Empire of the Bay
Peter C. Newman: Empire of the Bay: The Company of Adventurers that Seized a Continent (Toronto: Madison Press Books, 1989; New York: Penguin, 1998)
Two books, one author, one title. Actually, the illustrated version contains parts of the complete text, which I read in the Penguin version. An epic company deserves an epic history and that is just what Newman has compiled. 584 pages of text covering 300 years of history. The Hudson’s Bay Company was at one time the world’s greatest monopoly - the largest monopoly in the history of the world. Its dominance was so extreme that for nearly a quarter of a millennia, the story of Canada, except for a small bit of it on the East Coast and along the St. Lawrence River was the story of the Hudson’s Bay Comany. No student of the history of Canada can avoid a serious study of the company, even though for much of its history, the Company was not open to study and was not eager to share its story.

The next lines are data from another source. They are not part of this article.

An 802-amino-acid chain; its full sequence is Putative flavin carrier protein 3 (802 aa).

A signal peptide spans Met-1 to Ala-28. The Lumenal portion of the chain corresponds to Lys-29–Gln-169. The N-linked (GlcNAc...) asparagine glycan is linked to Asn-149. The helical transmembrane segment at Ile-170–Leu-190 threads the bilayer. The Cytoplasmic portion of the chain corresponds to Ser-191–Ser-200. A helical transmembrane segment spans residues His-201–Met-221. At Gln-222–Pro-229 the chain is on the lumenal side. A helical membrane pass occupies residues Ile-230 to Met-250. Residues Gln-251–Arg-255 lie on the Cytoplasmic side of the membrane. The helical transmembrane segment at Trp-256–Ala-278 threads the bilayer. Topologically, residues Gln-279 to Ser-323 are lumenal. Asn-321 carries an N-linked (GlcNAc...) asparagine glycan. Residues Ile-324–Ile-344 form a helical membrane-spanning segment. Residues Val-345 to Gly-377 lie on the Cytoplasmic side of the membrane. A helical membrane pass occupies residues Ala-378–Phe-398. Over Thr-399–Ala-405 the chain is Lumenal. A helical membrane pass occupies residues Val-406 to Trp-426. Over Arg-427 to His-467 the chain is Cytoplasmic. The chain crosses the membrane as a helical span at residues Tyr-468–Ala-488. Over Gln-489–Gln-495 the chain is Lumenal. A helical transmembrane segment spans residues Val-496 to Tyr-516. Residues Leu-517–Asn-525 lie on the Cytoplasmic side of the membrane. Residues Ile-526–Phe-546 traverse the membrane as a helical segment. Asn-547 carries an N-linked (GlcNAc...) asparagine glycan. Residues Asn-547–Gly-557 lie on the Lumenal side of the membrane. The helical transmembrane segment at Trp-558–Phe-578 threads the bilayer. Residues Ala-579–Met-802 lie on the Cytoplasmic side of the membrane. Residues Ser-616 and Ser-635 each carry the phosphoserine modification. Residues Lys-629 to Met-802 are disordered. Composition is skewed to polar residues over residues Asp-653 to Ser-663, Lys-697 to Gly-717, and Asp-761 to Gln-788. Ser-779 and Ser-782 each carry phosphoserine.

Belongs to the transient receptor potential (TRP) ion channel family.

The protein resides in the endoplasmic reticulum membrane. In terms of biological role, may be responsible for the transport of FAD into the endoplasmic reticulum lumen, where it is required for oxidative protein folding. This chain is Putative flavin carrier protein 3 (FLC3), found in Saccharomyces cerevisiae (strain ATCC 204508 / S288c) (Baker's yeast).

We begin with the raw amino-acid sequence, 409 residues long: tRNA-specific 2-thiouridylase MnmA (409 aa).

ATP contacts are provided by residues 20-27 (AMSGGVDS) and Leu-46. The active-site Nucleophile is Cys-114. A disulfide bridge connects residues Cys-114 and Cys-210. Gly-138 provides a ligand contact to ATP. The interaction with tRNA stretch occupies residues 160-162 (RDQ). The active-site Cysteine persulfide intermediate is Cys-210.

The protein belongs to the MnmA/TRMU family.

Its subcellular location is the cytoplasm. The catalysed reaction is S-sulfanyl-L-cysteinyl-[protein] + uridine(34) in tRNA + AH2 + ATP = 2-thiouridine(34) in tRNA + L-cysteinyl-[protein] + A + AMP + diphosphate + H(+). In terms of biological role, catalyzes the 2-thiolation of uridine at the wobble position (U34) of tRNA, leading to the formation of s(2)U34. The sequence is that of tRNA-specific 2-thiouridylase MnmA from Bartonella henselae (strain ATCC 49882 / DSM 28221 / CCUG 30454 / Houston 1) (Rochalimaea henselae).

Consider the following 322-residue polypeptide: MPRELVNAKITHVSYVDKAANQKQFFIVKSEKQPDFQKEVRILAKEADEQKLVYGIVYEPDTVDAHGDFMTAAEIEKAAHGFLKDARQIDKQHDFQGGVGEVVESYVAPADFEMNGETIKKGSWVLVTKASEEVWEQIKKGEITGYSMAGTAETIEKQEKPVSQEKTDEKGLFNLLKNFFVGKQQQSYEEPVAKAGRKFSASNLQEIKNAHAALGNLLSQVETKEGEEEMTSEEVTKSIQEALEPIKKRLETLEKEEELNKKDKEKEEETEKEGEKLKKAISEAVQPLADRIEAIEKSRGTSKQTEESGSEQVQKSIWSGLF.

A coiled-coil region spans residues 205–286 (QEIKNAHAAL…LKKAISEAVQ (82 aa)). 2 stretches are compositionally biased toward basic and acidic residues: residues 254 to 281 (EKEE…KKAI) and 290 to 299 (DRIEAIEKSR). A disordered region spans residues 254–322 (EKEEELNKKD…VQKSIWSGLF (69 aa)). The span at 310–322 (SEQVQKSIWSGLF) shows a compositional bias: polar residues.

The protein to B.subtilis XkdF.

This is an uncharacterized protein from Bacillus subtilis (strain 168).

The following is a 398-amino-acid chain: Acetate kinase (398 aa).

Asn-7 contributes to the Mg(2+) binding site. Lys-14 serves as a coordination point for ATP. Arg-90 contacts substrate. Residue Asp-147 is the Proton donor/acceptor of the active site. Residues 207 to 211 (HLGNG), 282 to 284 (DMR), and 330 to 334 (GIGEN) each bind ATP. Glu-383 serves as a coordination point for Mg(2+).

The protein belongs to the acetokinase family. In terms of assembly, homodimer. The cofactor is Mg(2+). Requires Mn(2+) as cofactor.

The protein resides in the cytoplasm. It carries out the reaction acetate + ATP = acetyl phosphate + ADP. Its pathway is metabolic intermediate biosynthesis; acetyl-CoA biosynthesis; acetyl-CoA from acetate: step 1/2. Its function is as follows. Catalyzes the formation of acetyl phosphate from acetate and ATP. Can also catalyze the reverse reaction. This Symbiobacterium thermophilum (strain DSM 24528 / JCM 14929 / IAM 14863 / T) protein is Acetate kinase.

Times, however, have changed. The company of adventurers now has evolved into a normal business enterprise, no longer join charge of law enforcement and no longer directly involved in the fur trade. The Bay, as the company is now called, is largely in the department store business, though they remain the exclusive vendors of certain goods in some rural and isolate communities. The large illustrated version, however, is no substitute for the Newman’s complete work. I was fortunate to find used copies of both books and read the longer version first and used the illustrated version as a refresher of the history that I had just read. The illustrations are wonderful and well worth the price of the book, at least on the used market.
Although these books are by no means new, they remain good sources of information on the history of Canada and the story of The Hudson’s Bay Company.